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Iowa Museum Association Keynote Address - Leading Through Social Innovation
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Iowa Museum Association Keynote Address - Leading Through Social Innovation

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Keynote presentation delivered for the Iowa Museum Association Annual Conference, 2012

Keynote presentation delivered for the Iowa Museum Association Annual Conference, 2012

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  • 1. Leading  Through  (Social)  Innova5on     Leading  Through  Innova5on   Iowa  Museum  Associa5on   Iowa  City,  Iowa       Colleen  Dilenschneider   IMPACTS  Research  &  Development   22  October  2012    
  • 2. Who  am  I?  •  I  work  as  the  Senior  Director  for  Digital  Marke5ng  &   Communica5ons  at  IMPACTS  Research  &  Development      •  I  work  with  zoos,  aquariums  and  museums  such  as:     •  Monterey  Bay  Aquarium   •  Wildlife  Conserva5on  Society   •  Carnegie  Science  Center   •  Na5onal  Aquarium     •  Shedd  Aquarium   •  Exploratorium     •  European  Union  Cultural  Consor5um   •  California  Academy  of  Sciences  •  I  believe  in  strengthening  museums  through  data  and   informa5on-­‐share  so  that  they  are  beQer  able  to  meet  both   boQom  lines  (financial  solvency  and  mission  execu5on)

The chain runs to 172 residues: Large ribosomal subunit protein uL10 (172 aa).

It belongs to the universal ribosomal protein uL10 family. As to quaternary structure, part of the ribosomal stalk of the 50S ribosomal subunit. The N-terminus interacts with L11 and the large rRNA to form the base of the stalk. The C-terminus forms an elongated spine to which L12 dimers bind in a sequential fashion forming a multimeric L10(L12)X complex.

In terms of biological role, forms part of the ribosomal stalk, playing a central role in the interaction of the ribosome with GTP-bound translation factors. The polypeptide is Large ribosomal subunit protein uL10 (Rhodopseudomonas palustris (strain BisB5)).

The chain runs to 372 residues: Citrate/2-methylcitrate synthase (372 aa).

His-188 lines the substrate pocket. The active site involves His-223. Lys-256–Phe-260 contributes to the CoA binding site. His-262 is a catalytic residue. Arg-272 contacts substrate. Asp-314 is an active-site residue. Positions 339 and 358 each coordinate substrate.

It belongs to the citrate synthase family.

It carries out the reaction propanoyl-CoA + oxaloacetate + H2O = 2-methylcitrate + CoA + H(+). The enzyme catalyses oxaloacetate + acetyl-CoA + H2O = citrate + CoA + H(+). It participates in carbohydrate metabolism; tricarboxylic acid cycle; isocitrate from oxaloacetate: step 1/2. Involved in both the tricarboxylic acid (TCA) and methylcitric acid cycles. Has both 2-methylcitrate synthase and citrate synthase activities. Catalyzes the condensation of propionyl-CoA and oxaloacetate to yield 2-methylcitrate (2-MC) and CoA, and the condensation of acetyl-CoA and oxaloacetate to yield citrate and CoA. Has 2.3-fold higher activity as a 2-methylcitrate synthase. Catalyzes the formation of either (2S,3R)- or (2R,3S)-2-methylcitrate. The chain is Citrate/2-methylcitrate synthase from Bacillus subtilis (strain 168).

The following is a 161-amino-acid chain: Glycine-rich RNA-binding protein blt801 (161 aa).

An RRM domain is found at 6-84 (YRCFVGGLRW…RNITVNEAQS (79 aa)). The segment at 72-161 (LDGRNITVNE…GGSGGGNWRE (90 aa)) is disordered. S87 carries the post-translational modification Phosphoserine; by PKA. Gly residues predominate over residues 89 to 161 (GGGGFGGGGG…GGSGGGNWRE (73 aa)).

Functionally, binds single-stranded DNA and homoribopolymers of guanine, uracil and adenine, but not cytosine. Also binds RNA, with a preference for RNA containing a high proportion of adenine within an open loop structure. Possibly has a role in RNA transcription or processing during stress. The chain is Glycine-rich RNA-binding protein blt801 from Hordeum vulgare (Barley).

• 3. But  mostly  I’m  an  “ambassador  for  my  species”  
  • 4. “Innova5on  –  the  heart  of  the  knowledge  economy  –  is  fundamentally  social”  –  Malcolm  Gladwell       1.  The  Millennials  are  here                New  genera5on   2.  We’ve  all  gone  social…  online                New  technologies   3.  Selling  your  admission                  New  rules  (to  old  games)      
  • 5. 1.  The  Millennials  are  here  (and  there  are  a  lot  of  them…  er…  us.)  
  • 6. Who  are  Millennials?  •   There  are  currently  nearly  90  million  Millennials              (born  1980  –  1994;  “true”  Millennials  born  1981-­‐  1989)   •  Gen  X:        1965  -­‐  1979   •  Boomers:      1945  -­‐  1964   •  Tradi5onalists    1925  –  1944    •  Characterized  as:     •  Entreprenuerial     •  Tech-­‐savvy   •  Public  service  mo5vated   •  En5tled  and  “over-­‐educated”   •  Connected  and  protected   •  Community-­‐oriented   •  Difficulty  with  tradi5onal  hierarchy